As I continue this cancer journey with my dad I am being given lessons that I need. I still find it ironic that one of the WORST diseases that can happen to a person, somehow turns into the biggest life lessons one can have. Recently the word "mindfulness" has become mainstream, as has "staying present", "being centered", "meditation"... there are more and more people that realize that life can be more enjoyable if they just SLOW DOWN and allow the flow of life to happen, instead of fighting against the natural current. I am not saying that we should all "lay down" and not fight for things; but consistently trying to "figure out" what will happen next is exhausting and futile. The illusion that we somehow have control over situations, illness, outcomes sets us up for disappointment, the feeling of failure and a lot of unneeded anxiety.
Last Monday I knew there was something very wrong with my father. He was slurring his speech, his eyes were not focusing and appeared foggy. When we got to his oncologist for IV fluids and his iron infusion his blood pressure was 90/60... not too terrible, but still not good. The nurses gave him his fluids and after a 2 hour infusion his blood pressure should have gone up, it didn't. The last read was 75/49. I told the nurse that I was "not comfortable" taking him home with blood pressure that low, she agreed, phoned the doctor and I was advised to take my father to the emergency room at the nearest hospital. As we drove, which is only 15 minutes, his symptoms became worse. He was speaking nonsense, was unaware of his surroundings and he was becoming agitated. I arrived at the ER, took him in and they did his vitals... low blood pressure & very low heart rate. The intake nurse took him back immediately.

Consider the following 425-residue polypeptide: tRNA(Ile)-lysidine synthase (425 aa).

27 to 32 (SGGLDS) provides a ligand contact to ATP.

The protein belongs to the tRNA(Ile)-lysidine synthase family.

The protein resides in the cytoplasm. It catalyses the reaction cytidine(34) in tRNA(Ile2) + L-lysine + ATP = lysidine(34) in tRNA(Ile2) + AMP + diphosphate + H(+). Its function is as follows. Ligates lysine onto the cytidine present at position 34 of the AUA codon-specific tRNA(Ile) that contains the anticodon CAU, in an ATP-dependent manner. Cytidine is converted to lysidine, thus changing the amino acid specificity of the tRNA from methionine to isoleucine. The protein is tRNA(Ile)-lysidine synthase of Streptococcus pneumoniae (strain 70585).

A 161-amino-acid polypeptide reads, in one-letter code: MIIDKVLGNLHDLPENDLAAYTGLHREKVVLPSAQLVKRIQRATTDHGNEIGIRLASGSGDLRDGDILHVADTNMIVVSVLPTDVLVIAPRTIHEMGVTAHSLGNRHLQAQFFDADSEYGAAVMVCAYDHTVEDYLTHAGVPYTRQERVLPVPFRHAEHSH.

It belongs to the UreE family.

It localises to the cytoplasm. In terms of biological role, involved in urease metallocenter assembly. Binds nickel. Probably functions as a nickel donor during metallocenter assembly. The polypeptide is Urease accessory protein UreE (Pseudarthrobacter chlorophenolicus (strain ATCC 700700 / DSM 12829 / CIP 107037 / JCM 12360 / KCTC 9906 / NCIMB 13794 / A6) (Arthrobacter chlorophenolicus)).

Normally, I am the MASTER at panicking .... I was one of those people that would jump into the future, expecting the worst, and would work myself into the biggest panic attacks. So much so that in my early 20's I was prescribed Paxil to help "calm" my anxiety. Not this time... as the nurses and doctors came in and out of the room we were in, I made a promise to myself that I would STAY PRESENT. But, I have never committed to doing that before, so what did it really mean? The ER is a busy place, doctors, nurses, hospital staff, patients, visitors all in a state of urgency; and rightfully so. I sat next to my father, held his hand and asked to just "be". I told myself that I would ask questions and really listen to answers; I would not allow my mind to drift into the future and "guess" what was going on with my father. I knew deep down that he was OK, just dehydrated and had too many drugs in his system. When the doctor told me that a head CT was needed, panic set in for a moment. What if the cancer has spread to his brain? Would he ever be "himself" again? I told myself that it was routine (which I confirmed with his Dr) and I would not react until there was a need to react.
After hours of tests, deciding to admit him for further test and monitoring, I was aware that I stayed present during everything. I did not panic, I did not play the "what if" game; I just was. Even with others and outside influences of their energy I remained calm. This was a HUGE lesson for me and I was so proud of myself for making the choice and sticking to it. Not knowing what was going on with my father was very stressful; yet the decision to just be present with what was going on around me was a blessing. I now know that I am capable of staying present even in the most stressful situations. The outcome was as I suspected, dehydrated and too many dugs for his system to filter. I understand that this was ONE situation, however, I now understand that I have the tools to avoid a lot of undue stress and anxiety. Control has always been a struggle for me, ask my parents and brother, but every situation that has been tethered to this cancer journey has taught me how to stay present, even if it is a struggle.
A very wise person once said to me "the only things you can control are your mouth and your muscles,".... she was right. I can control what I say and how I react to things. That is all. Learning to TRUST that life is happening FOR me and not TO me is one of the greatest lessons to learn.